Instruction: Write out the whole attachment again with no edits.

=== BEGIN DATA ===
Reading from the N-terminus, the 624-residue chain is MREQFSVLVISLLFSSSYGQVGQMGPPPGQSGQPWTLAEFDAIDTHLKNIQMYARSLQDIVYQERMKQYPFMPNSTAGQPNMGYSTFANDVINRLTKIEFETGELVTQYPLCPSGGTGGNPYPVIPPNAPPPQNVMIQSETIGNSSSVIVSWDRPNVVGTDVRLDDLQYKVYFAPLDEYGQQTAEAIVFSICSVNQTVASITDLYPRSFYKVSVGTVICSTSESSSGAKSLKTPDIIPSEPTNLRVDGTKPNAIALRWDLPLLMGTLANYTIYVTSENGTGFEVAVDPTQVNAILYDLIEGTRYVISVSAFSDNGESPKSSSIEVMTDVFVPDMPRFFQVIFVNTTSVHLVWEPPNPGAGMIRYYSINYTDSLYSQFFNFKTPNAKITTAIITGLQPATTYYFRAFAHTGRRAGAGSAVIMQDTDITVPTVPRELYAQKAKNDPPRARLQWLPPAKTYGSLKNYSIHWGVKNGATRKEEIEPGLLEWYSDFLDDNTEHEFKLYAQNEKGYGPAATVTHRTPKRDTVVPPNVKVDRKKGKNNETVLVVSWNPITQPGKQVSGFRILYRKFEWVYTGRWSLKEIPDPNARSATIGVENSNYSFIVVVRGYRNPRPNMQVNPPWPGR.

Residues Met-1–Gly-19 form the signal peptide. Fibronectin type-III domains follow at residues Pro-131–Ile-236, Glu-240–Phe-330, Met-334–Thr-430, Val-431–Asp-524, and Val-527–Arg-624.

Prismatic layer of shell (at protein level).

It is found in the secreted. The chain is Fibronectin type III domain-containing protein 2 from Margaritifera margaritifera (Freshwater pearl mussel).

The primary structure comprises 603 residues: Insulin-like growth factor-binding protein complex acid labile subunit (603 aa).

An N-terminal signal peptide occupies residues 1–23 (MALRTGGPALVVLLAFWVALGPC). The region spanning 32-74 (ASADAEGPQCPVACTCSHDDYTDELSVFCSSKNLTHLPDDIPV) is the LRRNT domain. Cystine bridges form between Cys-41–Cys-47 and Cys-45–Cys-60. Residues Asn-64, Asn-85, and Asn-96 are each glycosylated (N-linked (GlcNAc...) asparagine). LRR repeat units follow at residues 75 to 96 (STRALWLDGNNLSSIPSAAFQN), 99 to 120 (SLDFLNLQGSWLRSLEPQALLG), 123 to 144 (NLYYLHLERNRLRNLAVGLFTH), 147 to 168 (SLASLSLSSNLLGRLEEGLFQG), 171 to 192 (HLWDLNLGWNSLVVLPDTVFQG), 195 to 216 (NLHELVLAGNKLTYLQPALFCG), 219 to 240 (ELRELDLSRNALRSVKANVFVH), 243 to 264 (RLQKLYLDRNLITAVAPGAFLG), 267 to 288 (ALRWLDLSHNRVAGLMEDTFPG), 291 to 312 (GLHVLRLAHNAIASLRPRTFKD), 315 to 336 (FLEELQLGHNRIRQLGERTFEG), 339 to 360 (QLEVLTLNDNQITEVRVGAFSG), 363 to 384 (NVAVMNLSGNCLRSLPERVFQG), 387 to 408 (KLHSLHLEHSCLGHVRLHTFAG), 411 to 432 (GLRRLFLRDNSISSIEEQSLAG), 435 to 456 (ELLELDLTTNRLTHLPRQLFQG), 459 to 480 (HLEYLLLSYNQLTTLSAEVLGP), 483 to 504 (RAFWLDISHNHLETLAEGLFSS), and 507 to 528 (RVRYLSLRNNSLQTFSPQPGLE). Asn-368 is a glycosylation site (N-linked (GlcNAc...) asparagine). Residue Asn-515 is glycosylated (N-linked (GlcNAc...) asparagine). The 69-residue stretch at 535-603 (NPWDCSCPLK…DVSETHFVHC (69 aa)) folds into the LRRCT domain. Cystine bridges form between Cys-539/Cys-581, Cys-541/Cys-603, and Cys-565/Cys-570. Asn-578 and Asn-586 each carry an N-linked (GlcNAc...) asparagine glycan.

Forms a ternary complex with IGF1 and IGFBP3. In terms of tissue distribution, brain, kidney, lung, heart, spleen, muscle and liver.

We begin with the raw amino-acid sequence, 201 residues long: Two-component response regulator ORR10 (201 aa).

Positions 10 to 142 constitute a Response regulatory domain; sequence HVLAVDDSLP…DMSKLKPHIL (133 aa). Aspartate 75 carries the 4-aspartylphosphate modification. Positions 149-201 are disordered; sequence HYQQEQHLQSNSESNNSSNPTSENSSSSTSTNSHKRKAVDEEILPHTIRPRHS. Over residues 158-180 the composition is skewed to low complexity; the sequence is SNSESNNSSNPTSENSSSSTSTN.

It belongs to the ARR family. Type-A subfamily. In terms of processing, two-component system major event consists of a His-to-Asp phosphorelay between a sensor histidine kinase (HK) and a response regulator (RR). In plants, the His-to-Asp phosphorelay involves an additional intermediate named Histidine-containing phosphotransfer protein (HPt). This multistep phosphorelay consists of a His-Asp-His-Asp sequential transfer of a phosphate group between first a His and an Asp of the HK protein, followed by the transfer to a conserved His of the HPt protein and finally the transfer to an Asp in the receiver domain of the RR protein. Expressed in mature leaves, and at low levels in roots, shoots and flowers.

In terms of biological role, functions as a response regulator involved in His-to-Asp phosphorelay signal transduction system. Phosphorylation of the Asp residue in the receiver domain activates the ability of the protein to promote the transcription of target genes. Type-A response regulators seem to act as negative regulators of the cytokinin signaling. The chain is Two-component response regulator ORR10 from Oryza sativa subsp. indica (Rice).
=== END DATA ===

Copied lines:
Reading from the N-terminus, the 624-residue chain is MREQFSVLVISLLFSSSYGQVGQMGPPPGQSGQPWTLAEFDAIDTHLKNIQMYARSLQDIVYQERMKQYPFMPNSTAGQPNMGYSTFANDVINRLTKIEFETGELVTQYPLCPSGGTGGNPYPVIPPNAPPPQNVMIQSETIGNSSSVIVSWDRPNVVGTDVRLDDLQYKVYFAPLDEYGQQTAEAIVFSICSVNQTVASITDLYPRSFYKVSVGTVICSTSESSSGAKSLKTPDIIPSEPTNLRVDGTKPNAIALRWDLPLLMGTLANYTIYVTSENGTGFEVAVDPTQVNAILYDLIEGTRYVISVSAFSDNGESPKSSSIEVMTDVFVPDMPRFFQVIFVNTTSVHLVWEPPNPGAGMIRYYSINYTDSLYSQFFNFKTPNAKITTAIITGLQPATTYYFRAFAHTGRRAGAGSAVIMQDTDITVPTVPRELYAQKAKNDPPRARLQWLPPAKTYGSLKNYSIHWGVKNGATRKEEIEPGLLEWYSDFLDDNTEHEFKLYAQNEKGYGPAATVTHRTPKRDTVVPPNVKVDRKKGKNNETVLVVSWNPITQPGKQVSGFRILYRKFEWVYTGRWSLKEIPDPNARSATIGVENSNYSFIVVVRGYRNPRPNMQVNPPWPGR.

Residues Met-1–Gly-19 form the signal peptide. Fibronectin type-III domains follow at residues Pro-131–Ile-236, Glu-240–Phe-330, Met-334–Thr-430, Val-431–Asp-524, and Val-527–Arg-624.

Prismatic layer of shell (at protein level).

It is found in the secreted. The chain is Fibronectin type III domain-containing protein 2 from Margaritifera margaritifera (Freshwater pearl mussel).

The primary structure comprises 603 residues: Insulin-like growth factor-binding protein complex acid labile subunit (603 aa).

An N-terminal signal peptide occupies residues 1–23 (MALRTGGPALVVLLAFWVALGPC). The region spanning 32-74 (ASADAEGPQCPVACTCSHDDYTDELSVFCSSKNLTHLPDDIPV) is the LRRNT domain. Cystine bridges form between Cys-41–Cys-47 and Cys-45–Cys-60. Residues Asn-64, Asn-85, and Asn-96 are each glycosylated (N-linked (GlcNAc...) asparagine). LRR repeat units follow at residues 75 to 96 (STRALWLDGNNLSSIPSAAFQN), 99 to 120 (SLDFLNLQGSWLRSLEPQALLG), 123 to 144 (NLYYLHLERNRLRNLAVGLFTH), 147 to 168 (SLASLSLSSNLLGRLEEGLFQG), 171 to 192 (HLWDLNLGWNSLVVLPDTVFQG), 195 to 216 (NLHELVLAGNKLTYLQPALFCG), 219 to 240 (ELRELDLSRNALRSVKANVFVH), 243 to 264 (RLQKLYLDRNLITAVAPGAFLG), 267 to 288 (ALRWLDLSHNRVAGLMEDTFPG), 291 to 312 (GLHVLRLAHNAIASLRPRTFKD), 315 to 336 (FLEELQLGHNRIRQLGERTFEG), 339 to 360 (QLEVLTLNDNQITEVRVGAFSG), 363 to 384 (NVAVMNLSGNCLRSLPERVFQG), 387 to 408 (KLHSLHLEHSCLGHVRLHTFAG), 411 to 432 (GLRRLFLRDNSISSIEEQSLAG), 435 to 456 (ELLELDLTTNRLTHLPRQLFQG), 459 to 480 (HLEYLLLSYNQLTTLSAEVLGP), 483 to 504 (RAFWLDISHNHLETLAEGLFSS), and 507 to 528 (RVRYLSLRNNSLQTFSPQPGLE). Asn-368 is a glycosylation site (N-linked (GlcNAc...) asparagine). Residue Asn-515 is glycosylated (N-linked (GlcNAc...) asparagine). The 69-residue stretch at 535-603 (NPWDCSCPLK…DVSETHFVHC (69 aa)) folds into the LRRCT domain. Cystine bridges form between Cys-539/Cys-581, Cys-541/Cys-603, and Cys-565/Cys-570. Asn-578 and Asn-586 each carry an N-linked (GlcNAc...) asparagine glycan.

Forms a ternary complex with IGF1 and IGFBP3. In terms of tissue distribution, brain, kidney, lung, heart, spleen, muscle and liver.

We begin with the raw amino-acid sequence, 201 residues long: Two-component response regulator ORR10 (201 aa).

Positions 10 to 142 constitute a Response regulatory domain; sequence HVLAVDDSLP…DMSKLKPHIL (133 aa). Aspartate 75 carries the 4-aspartylphosphate modification. Positions 149-201 are disordered; sequence HYQQEQHLQSNSESNNSSNPTSENSSSSTSTNSHKRKAVDEEILPHTIRPRHS. Over residues 158-180 the composition is skewed to low complexity; the sequence is SNSESNNSSNPTSENSSSSTSTN.

It belongs to the ARR family. Type-A subfamily. In terms of processing, two-component system major event consists of a His-to-Asp phosphorelay between a sensor histidine kinase (HK) and a response regulator (RR). In plants, the His-to-Asp phosphorelay involves an additional intermediate named Histidine-containing phosphotransfer protein (HPt). This multistep phosphorelay consists of a His-Asp-His-Asp sequential transfer of a phosphate group between first a His and an Asp of the HK protein, followed by the transfer to a conserved His of the HPt protein and finally the transfer to an Asp in the receiver domain of the RR protein. Expressed in mature leaves, and at low levels in roots, shoots and flowers.

In terms of biological role, functions as a response regulator involved in His-to-Asp phosphorelay signal transduction system. Phosphorylation of the Asp residue in the receiver domain activates the ability of the protein to promote the transcription of target genes. Type-A response regulators seem to act as negative regulators of the cytokinin signaling. The chain is Two-component response regulator ORR10 from Oryza sativa subsp. indica (Rice).